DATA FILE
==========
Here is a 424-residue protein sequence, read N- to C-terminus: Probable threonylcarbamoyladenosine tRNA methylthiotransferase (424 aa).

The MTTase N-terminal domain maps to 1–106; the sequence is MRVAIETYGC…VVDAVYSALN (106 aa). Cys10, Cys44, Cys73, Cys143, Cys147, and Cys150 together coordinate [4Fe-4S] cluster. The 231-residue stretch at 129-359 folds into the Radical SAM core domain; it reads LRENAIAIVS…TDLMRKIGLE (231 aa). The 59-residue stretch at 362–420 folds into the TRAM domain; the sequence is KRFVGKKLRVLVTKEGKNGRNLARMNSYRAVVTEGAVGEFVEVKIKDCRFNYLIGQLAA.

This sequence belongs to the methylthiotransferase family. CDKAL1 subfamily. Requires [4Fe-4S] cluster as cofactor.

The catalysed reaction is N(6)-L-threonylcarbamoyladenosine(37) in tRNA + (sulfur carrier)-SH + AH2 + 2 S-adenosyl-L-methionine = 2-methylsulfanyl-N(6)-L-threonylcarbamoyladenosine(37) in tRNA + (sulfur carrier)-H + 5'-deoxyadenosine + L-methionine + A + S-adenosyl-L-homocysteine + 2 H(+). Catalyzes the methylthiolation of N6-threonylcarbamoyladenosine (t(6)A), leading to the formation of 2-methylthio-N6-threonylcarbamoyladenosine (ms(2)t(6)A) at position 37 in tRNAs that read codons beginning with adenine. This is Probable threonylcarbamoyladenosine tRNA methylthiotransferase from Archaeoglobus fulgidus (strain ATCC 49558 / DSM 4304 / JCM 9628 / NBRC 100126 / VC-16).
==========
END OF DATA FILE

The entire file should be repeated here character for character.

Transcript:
Here is a 424-residue protein sequence, read N- to C-terminus: Probable threonylcarbamoyladenosine tRNA methylthiotransferase (424 aa).

The MTTase N-terminal domain maps to 1–106; the sequence is MRVAIETYGC…VVDAVYSALN (106 aa). Cys10, Cys44, Cys73, Cys143, Cys147, and Cys150 together coordinate [4Fe-4S] cluster. The 231-residue stretch at 129-359 folds into the Radical SAM core domain; it reads LRENAIAIVS…TDLMRKIGLE (231 aa). The 59-residue stretch at 362–420 folds into the TRAM domain; the sequence is KRFVGKKLRVLVTKEGKNGRNLARMNSYRAVVTEGAVGEFVEVKIKDCRFNYLIGQLAA.

This sequence belongs to the methylthiotransferase family. CDKAL1 subfamily. Requires [4Fe-4S] cluster as cofactor.

The catalysed reaction is N(6)-L-threonylcarbamoyladenosine(37) in tRNA + (sulfur carrier)-SH + AH2 + 2 S-adenosyl-L-methionine = 2-methylsulfanyl-N(6)-L-threonylcarbamoyladenosine(37) in tRNA + (sulfur carrier)-H + 5'-deoxyadenosine + L-methionine + A + S-adenosyl-L-homocysteine + 2 H(+). Catalyzes the methylthiolation of N6-threonylcarbamoyladenosine (t(6)A), leading to the formation of 2-methylthio-N6-threonylcarbamoyladenosine (ms(2)t(6)A) at position 37 in tRNAs that read codons beginning with adenine. This is Probable threonylcarbamoyladenosine tRNA methylthiotransferase from Archaeoglobus fulgidus (strain ATCC 49558 / DSM 4304 / JCM 9628 / NBRC 100126 / VC-16).